Several carnivorous animals have almost disappeared from areas set up to protect giant pandas.Read more
BBC Environment correspondent
Wildcats, red squirrels and hedgehogs all feature, as science correspondent Victoria Gill reports.
BBC News, Kampala
A court in Uganda has sentenced a man to 11 years in prison, for the killing of a silverback mountain gorilla in early June.
The silverback - named Rafiki - was the leader of the oldest group of the rare mountain gorillas to ever be habituated in the country, and was found dead with injuries to the stomach.
Felix Byamukama, who pleaded guilty to three counts of illegal entry into a protected area, was also convicted for the killing of a duiker and bushpig by the magistrate’s court in the Western town of Kabale on Wednesday.
Conservationists were worried that the habituated group - meaning that it is used to human contact - would be taken over by a wild silverback. But the Wildlife Authority has since confirmed that the group of 11 is stable, now led by a blackback from within the family.
There are just over 1,000 mountain gorillas in existence in the wild, which live in conservation area across Uganda, Rwanda and the Democratic Republic of Congo. They are a vital source of tourism revenue for all three countries.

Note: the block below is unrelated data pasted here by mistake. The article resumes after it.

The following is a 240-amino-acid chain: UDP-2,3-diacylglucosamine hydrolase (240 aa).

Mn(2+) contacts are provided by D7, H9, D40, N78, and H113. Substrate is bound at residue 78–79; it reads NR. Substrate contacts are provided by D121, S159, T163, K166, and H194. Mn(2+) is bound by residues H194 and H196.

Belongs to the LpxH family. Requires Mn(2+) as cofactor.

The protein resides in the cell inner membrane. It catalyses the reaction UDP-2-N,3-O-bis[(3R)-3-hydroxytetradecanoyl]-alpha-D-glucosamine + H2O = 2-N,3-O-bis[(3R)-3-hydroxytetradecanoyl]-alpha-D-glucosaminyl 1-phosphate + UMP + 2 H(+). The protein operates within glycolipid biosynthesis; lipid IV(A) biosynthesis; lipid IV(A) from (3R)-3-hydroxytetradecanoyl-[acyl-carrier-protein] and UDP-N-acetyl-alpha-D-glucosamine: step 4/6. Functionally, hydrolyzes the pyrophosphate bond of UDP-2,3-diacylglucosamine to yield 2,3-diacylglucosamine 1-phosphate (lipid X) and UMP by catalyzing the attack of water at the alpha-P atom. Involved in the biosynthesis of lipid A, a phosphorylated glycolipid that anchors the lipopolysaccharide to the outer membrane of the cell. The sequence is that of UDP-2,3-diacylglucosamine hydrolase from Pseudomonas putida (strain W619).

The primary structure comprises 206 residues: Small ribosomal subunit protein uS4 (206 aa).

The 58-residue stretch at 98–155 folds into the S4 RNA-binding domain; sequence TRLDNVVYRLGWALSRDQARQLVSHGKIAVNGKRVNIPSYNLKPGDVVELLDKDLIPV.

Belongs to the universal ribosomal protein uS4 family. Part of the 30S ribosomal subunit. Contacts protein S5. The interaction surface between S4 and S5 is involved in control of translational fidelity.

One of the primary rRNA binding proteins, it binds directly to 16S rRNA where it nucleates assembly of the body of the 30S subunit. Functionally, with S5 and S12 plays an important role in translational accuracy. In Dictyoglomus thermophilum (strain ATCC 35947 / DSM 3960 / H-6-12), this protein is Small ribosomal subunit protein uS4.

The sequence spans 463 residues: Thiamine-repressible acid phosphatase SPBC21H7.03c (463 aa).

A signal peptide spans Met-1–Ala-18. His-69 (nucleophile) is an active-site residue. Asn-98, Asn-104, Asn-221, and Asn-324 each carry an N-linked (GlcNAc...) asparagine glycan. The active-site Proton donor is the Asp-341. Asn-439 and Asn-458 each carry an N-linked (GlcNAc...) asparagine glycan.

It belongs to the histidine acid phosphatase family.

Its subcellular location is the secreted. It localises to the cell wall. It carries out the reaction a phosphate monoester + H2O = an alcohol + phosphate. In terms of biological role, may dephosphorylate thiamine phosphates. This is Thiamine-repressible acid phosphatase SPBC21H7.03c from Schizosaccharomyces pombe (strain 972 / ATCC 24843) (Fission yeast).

The country's wildlife body has recently raised concern about an increase in poaching, with over 300 incidents recorded during the months of the lockdown when tourism was shutdown.
The sector has now been reopened for selected conservation areas.
Meet Team Lioness: a group of female park rangers in Kenya who are just beginning to see family members for the first time in many months as Kenya eases its four month coronavirus pandemic lockdown. The job of Team Lioness is to protect wildlife from poaching and trafficking in bushmeat - a task which became even tougher during the pandemic. Purity Lakara - one of the rangers in Amboseli National Park in the south of Kenya, described some of the risks involved in the job. (Photo: Purity Lakara. Credit: Team Lioness)
Seven Chinese nationals and two Malawians have been jailed for seven years for illegal possession of ivory, rhino horns and pangolin scales.
The nine were part of a group of 14 people who were detained last year after arrests during police raids.
They are part of wildlife trafficking gangs according to local media.
One alleged leader of a trafficking gang who was arrested last year is expected to appear in court on Wednesday for charges of possession of rhino horn, conspiracy and money-laundering.
Malawi’s Director of National Parks & Wildlife Brighton Kumchedwa said that the successful prosecution of the nine people was a victory for all Malawians.
He said the country was "no longer a playground" for people who "exploit our natural heritage, damage our economy, incite corruption and pose a risk to national security".
Poaching accounts for 60% of wildlife deaths according to conservation group WWF.
There is a demand for elephant tusks, rhino horns and other animal parts for their purported medicinal value.
There are fewer than 500 hirola living in the wild, down from thousands just 40 years ago.